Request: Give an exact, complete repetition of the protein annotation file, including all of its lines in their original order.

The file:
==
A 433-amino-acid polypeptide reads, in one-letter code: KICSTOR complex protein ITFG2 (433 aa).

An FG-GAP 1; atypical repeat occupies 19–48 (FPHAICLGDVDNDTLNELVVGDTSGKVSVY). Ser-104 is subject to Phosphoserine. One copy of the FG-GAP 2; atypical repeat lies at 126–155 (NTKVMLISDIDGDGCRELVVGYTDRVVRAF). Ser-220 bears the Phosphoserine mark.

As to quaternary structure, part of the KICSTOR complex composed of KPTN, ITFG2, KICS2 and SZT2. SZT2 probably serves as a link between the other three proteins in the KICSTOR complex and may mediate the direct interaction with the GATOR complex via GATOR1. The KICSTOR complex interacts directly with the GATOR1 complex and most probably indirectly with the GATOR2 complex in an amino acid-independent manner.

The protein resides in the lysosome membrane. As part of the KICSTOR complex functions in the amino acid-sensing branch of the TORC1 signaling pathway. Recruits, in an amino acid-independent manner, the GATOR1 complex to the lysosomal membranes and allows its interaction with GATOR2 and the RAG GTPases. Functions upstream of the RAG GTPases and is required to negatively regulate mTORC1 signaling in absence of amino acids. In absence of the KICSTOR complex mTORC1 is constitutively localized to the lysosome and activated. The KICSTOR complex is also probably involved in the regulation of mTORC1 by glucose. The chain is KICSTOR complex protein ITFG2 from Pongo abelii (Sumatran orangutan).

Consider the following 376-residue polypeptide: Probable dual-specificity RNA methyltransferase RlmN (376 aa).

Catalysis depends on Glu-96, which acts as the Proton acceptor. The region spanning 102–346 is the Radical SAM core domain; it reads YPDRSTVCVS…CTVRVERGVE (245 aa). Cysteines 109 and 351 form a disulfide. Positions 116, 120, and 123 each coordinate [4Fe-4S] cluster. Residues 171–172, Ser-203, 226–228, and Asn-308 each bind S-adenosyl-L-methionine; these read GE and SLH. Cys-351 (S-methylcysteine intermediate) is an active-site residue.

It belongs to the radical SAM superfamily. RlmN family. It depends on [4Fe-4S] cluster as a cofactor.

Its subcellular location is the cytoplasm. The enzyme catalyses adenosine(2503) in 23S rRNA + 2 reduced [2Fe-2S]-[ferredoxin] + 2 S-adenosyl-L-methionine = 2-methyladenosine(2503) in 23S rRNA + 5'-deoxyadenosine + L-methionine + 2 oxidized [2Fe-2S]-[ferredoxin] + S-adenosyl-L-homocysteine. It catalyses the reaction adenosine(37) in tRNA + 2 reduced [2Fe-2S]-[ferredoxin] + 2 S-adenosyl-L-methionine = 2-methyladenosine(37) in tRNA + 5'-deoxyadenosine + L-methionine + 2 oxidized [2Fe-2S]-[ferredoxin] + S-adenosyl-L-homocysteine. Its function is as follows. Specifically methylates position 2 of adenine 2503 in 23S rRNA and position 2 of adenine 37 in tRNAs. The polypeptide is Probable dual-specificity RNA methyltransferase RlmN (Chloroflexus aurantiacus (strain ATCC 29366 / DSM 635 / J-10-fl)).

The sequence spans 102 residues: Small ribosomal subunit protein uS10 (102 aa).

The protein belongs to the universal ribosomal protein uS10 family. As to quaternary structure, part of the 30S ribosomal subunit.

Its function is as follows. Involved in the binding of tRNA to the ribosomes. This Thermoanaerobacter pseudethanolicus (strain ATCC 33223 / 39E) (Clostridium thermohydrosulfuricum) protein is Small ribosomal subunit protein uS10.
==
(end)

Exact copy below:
A 433-amino-acid polypeptide reads, in one-letter code: KICSTOR complex protein ITFG2 (433 aa).

An FG-GAP 1; atypical repeat occupies 19–48 (FPHAICLGDVDNDTLNELVVGDTSGKVSVY). Ser-104 is subject to Phosphoserine. One copy of the FG-GAP 2; atypical repeat lies at 126–155 (NTKVMLISDIDGDGCRELVVGYTDRVVRAF). Ser-220 bears the Phosphoserine mark.

As to quaternary structure, part of the KICSTOR complex composed of KPTN, ITFG2, KICS2 and SZT2. SZT2 probably serves as a link between the other three proteins in the KICSTOR complex and may mediate the direct interaction with the GATOR complex via GATOR1. The KICSTOR complex interacts directly with the GATOR1 complex and most probably indirectly with the GATOR2 complex in an amino acid-independent manner.

The protein resides in the lysosome membrane. As part of the KICSTOR complex functions in the amino acid-sensing branch of the TORC1 signaling pathway. Recruits, in an amino acid-independent manner, the GATOR1 complex to the lysosomal membranes and allows its interaction with GATOR2 and the RAG GTPases. Functions upstream of the RAG GTPases and is required to negatively regulate mTORC1 signaling in absence of amino acids. In absence of the KICSTOR complex mTORC1 is constitutively localized to the lysosome and activated. The KICSTOR complex is also probably involved in the regulation of mTORC1 by glucose. The chain is KICSTOR complex protein ITFG2 from Pongo abelii (Sumatran orangutan).

Consider the following 376-residue polypeptide: Probable dual-specificity RNA methyltransferase RlmN (376 aa).

Catalysis depends on Glu-96, which acts as the Proton acceptor. The region spanning 102–346 is the Radical SAM core domain; it reads YPDRSTVCVS…CTVRVERGVE (245 aa). Cysteines 109 and 351 form a disulfide. Positions 116, 120, and 123 each coordinate [4Fe-4S] cluster. Residues 171–172, Ser-203, 226–228, and Asn-308 each bind S-adenosyl-L-methionine; these read GE and SLH. Cys-351 (S-methylcysteine intermediate) is an active-site residue.

It belongs to the radical SAM superfamily. RlmN family. It depends on [4Fe-4S] cluster as a cofactor.

Its subcellular location is the cytoplasm. The enzyme catalyses adenosine(2503) in 23S rRNA + 2 reduced [2Fe-2S]-[ferredoxin] + 2 S-adenosyl-L-methionine = 2-methyladenosine(2503) in 23S rRNA + 5'-deoxyadenosine + L-methionine + 2 oxidized [2Fe-2S]-[ferredoxin] + S-adenosyl-L-homocysteine. It catalyses the reaction adenosine(37) in tRNA + 2 reduced [2Fe-2S]-[ferredoxin] + 2 S-adenosyl-L-methionine = 2-methyladenosine(37) in tRNA + 5'-deoxyadenosine + L-methionine + 2 oxidized [2Fe-2S]-[ferredoxin] + S-adenosyl-L-homocysteine. Its function is as follows. Specifically methylates position 2 of adenine 2503 in 23S rRNA and position 2 of adenine 37 in tRNAs. The polypeptide is Probable dual-specificity RNA methyltransferase RlmN (Chloroflexus aurantiacus (strain ATCC 29366 / DSM 635 / J-10-fl)).

The sequence spans 102 residues: Small ribosomal subunit protein uS10 (102 aa).

The protein belongs to the universal ribosomal protein uS10 family. As to quaternary structure, part of the 30S ribosomal subunit.

Its function is as follows. Involved in the binding of tRNA to the ribosomes. This Thermoanaerobacter pseudethanolicus (strain ATCC 33223 / 39E) (Clostridium thermohydrosulfuricum) protein is Small ribosomal subunit protein uS10.